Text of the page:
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Wonk Era Dawns at AU

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How does one get to know the essence of an entire community?

At American University, the answer was found in the jumbled letters of a key word in the very question.

Know. Hold it to a mirror and “wonk” stares back at you.

Allow Urban Dictionary to shed a little light on the term.

Wonk: Noun – An expert in a field, typically someone who is fairly young and very intelligent.

“It’s one of those words that sort of grows on you after you first hear it,” said Jenna Bramble SPA/BA ’09, SOC/MA ’11. “It’s a quirky word, and not to say that American University students are quirky, but we’re unique. We’re a lot different than our counterparts at other schools. Our students are more active, community-oriented, and focused on the world around them.”

AU’s wonkification began two years ago, when University Communications and Marketing (UCM) was charged with developing a way to convey the true AU—a vibrant, thriving, university with talented faculty and students passionate about creating meaningful change—to the world at large.

Among its first steps was to hire the marketing strategy firm SimpsonScarborough, which conducted thousands of surveys and hundreds of interviews with student, faculty, alumni, and staff stakeholders to identify AU’s possible distinctive characteristics.

Using that information and boatloads more, a university marketing advisory committee comprising the provost, deans, faculty, staff, and students recommended a campaign focused on three messages: active citizenship, learning from leaders, and Washington as a powerful lab for learning.

One day after countless hours of creative heavy lifting in its Tenley Campus war room—an erstwhile conference room transformed into a creative oasis complete with bean bag chairs and a hip-swaying Elvis clock—a UCM team rediscovered a cartoon Nate Beeler, SOC/BA ’02, drew for a 2008 edition of American magazine.

“In the course of brainstorming, I [created] a sketch partially built off why people flock to D.C. and AU,” said Beeler, editorial cartoonist for the Washington Examiner. “I thought about birds of a feather flocking together, and the sounds that birds make. People in D.C. wonk, they don’t squawk. I came up with this image of men and women sitting on a telephone wire [near the Washington monument] like birds, going ‘wonk wonk wonk wonk wonk wonk.’”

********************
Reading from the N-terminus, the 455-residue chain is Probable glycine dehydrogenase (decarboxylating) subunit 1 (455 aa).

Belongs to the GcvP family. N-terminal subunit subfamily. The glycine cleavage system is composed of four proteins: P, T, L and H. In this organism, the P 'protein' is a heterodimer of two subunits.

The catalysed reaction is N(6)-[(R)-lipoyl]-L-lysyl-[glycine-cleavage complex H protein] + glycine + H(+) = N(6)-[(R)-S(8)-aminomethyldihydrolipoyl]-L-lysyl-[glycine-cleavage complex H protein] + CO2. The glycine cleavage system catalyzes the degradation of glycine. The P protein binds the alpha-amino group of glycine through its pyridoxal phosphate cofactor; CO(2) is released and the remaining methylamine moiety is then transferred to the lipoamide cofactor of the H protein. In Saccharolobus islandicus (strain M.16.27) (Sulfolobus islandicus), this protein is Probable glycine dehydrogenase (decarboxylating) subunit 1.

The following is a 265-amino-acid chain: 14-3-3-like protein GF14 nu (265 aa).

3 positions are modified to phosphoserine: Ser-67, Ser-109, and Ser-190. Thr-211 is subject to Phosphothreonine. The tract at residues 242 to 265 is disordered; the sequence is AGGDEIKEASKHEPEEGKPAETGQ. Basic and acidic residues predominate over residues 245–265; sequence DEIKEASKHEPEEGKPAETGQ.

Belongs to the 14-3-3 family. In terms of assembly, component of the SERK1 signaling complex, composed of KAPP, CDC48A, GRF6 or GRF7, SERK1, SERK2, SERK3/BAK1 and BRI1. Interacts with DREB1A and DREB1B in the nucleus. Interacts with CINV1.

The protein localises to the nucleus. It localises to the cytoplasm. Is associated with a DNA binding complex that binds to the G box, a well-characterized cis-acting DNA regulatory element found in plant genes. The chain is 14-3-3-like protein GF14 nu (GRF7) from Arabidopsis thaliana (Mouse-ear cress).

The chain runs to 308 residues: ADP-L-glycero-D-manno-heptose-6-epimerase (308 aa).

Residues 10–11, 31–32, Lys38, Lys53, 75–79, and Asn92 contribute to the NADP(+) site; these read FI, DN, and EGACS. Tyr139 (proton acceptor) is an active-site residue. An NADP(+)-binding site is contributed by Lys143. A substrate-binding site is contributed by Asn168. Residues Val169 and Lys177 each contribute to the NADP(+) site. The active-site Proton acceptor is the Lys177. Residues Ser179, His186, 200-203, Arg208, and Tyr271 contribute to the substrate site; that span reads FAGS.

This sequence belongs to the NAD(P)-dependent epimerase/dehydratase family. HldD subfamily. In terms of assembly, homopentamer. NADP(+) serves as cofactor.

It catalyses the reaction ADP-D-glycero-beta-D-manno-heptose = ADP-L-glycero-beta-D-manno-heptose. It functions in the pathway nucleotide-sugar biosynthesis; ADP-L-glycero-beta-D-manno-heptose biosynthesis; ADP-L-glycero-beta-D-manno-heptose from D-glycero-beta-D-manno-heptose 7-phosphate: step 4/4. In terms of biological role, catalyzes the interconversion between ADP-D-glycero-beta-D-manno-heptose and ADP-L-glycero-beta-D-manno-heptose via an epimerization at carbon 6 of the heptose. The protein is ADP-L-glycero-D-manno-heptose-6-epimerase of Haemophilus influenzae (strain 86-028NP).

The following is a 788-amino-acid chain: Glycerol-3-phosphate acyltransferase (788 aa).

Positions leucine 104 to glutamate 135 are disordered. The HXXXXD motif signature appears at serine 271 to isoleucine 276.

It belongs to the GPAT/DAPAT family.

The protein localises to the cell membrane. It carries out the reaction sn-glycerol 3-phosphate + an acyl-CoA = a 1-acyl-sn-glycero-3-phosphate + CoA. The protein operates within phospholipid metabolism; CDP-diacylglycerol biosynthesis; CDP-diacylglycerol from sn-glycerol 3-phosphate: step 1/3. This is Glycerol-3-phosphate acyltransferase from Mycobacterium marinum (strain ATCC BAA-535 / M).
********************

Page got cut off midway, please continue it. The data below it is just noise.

Wonk: A hard-working, intellectually curious person; expert in a field; A knowledgeable Washington insider; Someone focused on an issue and passionate about creating meaningful change in the world.

“The term can apply to anyone because it’s a smart person who’s incredibly passionate about what they do,” said Beeler, a self-described journalism wonk. “D.C. attracts that kind of thing, and AU is the perfect place for it. It inspires this passion in people that was there to begin with—it only increases it.”

Wonk. Succinct; catchy; encompassing. But not without its challenges. How would it play to the multitude of varied campus constituencies?

UCM developed the campaign and presented it (along with another option) to the marketing advisory council.

“The wonk concept reflects the creativity and energy embodied at AU,” Provost Scott Bass said. “It is a fresh perspective on the individual students and faculty who are driven by their passion for an idea, a cause, or an insight.”

After the president’s cabinet delivered its seal of approval, it was on to the Board of Trustees Communications Committee.

“There was great enthusiasm because the campaign was bold, fresh, innovative, creative, unique to, and distinctive for AU,” said Trustee David Drobis, chairman emeritus of Ketchum, one of the largest and most geographically diverse public relations agencies in the world. “We will stand out. Our committee, composed of many people with strong communications experience, was excited about the many possibilities for this concept. Differentiating AU from our competitors is key to our marketing and branding efforts and the wonk campaign does that beautifully and very boldly.”

Wonk was a hit.

As the campaign evolved, teams of undergraduate and graduate students were hired to help figure out how to introduce the concept to their classmates. They spread the word about wonk through Twitter, Facebook, other social media, and old-fashioned word of mouth.

A Web site was developed. T-shirts were given away. Man-on-the-street interviews were conducted. All of sudden, it seemed like you couldn’t open the Washington Post or flip on Meet the Press without seeing or hearing it.

A world of wonks came into its own.

“It’s the juxtaposition of ‘wonk’ to its mirror image ‘know’ that in many ways is the most intriguing,” AU president Neil Kerwin said. “Ultimately universities are about knowledge—creating it, transmitting it—and wonk is about the application of that knowledge across the disciplines in socially beneficial ways.

“I want the brand campaign to bring people to the university to learn more about it. As such it needs to be compelling, it needs to be a message that is true to the fundamental mission and accomplishments of this institution, and I think this campaign does that.

The key is to ensure people are sufficiently interested [after] being exposed to the campaign to dig deeper about American University, because we’re virtually certain that once they do, they’ll like what they see.”

The Wonk Era at AU is in its infancy. As the campaign grows, it will do so as it was hatched—in a calculated, collaborative, and focused manner.

“In the end, wonk is just a hook that allows us to capture attention and deliver our messages about what makes AU so special and distinct,” said executive director of communications and marketing Terry Flannery. “And it does that really well.”